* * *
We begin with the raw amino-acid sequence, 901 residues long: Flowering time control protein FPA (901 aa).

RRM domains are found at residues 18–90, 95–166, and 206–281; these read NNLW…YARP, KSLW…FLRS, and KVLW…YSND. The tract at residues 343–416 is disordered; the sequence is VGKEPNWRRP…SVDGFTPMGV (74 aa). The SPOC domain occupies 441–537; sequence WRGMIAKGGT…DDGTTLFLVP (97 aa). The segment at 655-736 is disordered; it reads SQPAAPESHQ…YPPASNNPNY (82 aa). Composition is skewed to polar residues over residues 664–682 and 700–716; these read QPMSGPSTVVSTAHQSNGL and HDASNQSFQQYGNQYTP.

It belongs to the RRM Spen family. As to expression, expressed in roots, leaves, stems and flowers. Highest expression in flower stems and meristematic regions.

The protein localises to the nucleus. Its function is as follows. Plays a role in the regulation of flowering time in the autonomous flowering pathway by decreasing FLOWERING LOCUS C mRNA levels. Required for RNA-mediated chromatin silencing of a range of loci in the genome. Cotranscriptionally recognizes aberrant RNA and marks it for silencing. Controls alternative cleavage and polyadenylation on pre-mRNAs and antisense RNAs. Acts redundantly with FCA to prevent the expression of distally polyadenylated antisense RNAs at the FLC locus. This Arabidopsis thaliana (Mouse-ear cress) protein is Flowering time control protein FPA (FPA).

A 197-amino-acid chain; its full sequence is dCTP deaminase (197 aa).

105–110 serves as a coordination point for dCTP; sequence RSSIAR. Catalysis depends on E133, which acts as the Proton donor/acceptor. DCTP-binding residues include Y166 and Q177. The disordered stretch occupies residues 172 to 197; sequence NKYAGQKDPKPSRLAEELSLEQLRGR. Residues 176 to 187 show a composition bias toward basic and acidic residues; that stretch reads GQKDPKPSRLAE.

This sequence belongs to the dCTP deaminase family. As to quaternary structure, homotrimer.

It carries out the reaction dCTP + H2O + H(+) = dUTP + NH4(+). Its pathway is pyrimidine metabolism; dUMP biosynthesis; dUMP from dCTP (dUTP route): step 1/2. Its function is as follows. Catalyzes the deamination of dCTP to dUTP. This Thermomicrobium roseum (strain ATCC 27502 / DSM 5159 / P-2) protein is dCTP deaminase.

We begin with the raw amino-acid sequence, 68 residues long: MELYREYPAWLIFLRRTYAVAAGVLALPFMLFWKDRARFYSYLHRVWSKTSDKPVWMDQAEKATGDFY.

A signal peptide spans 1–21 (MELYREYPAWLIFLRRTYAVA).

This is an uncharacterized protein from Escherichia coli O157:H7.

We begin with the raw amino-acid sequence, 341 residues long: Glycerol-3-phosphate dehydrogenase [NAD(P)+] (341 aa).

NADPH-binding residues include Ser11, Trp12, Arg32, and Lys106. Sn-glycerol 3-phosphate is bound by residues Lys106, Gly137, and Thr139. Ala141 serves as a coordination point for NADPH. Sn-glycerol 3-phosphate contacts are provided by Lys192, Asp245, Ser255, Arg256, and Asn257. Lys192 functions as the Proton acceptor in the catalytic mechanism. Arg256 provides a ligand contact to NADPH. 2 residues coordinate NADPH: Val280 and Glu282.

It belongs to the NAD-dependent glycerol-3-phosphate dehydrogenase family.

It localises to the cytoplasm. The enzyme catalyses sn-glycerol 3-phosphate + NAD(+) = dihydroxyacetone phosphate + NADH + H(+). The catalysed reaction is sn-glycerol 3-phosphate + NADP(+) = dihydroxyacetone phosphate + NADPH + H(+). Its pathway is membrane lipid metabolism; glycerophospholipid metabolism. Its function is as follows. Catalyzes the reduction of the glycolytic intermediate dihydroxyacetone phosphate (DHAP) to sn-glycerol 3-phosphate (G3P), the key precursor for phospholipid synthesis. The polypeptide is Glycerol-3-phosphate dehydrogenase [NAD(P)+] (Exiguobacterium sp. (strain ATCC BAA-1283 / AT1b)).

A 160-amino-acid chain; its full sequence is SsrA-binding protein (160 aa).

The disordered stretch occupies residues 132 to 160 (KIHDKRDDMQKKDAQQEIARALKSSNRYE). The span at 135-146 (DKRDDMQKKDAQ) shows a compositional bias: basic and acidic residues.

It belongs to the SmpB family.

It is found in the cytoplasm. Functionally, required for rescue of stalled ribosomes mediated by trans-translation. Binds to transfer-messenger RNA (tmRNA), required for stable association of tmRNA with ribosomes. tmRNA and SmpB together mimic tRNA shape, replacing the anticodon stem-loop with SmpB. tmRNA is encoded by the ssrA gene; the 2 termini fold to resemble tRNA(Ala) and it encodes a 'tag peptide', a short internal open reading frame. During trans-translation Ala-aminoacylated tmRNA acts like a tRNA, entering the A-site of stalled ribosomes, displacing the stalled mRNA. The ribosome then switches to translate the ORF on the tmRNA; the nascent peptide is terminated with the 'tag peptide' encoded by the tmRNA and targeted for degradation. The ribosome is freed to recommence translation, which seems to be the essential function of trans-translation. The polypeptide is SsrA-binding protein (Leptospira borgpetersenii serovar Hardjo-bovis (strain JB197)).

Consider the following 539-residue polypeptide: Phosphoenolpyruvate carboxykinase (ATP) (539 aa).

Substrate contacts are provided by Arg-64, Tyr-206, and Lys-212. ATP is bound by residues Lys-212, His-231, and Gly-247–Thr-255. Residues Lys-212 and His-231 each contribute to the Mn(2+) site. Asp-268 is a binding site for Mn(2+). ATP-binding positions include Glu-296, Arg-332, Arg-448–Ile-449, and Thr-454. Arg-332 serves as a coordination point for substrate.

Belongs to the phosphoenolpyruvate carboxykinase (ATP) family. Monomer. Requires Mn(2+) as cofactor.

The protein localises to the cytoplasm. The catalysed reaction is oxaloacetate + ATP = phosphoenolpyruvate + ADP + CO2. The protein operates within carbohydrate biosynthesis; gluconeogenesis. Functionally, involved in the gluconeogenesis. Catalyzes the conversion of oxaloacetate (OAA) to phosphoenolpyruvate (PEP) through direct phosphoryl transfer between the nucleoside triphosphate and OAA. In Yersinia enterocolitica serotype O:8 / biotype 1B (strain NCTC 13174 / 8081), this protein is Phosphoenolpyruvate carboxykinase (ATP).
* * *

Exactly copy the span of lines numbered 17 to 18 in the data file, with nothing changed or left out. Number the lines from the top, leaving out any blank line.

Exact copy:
The disordered stretch occupies residues 132 to 160 (KIHDKRDDMQKKDAQQEIARALKSSNRYE). The span at 135-146 (DKRDDMQKKDAQ) shows a compositional bias: basic and acidic residues.

It belongs to the SmpB family.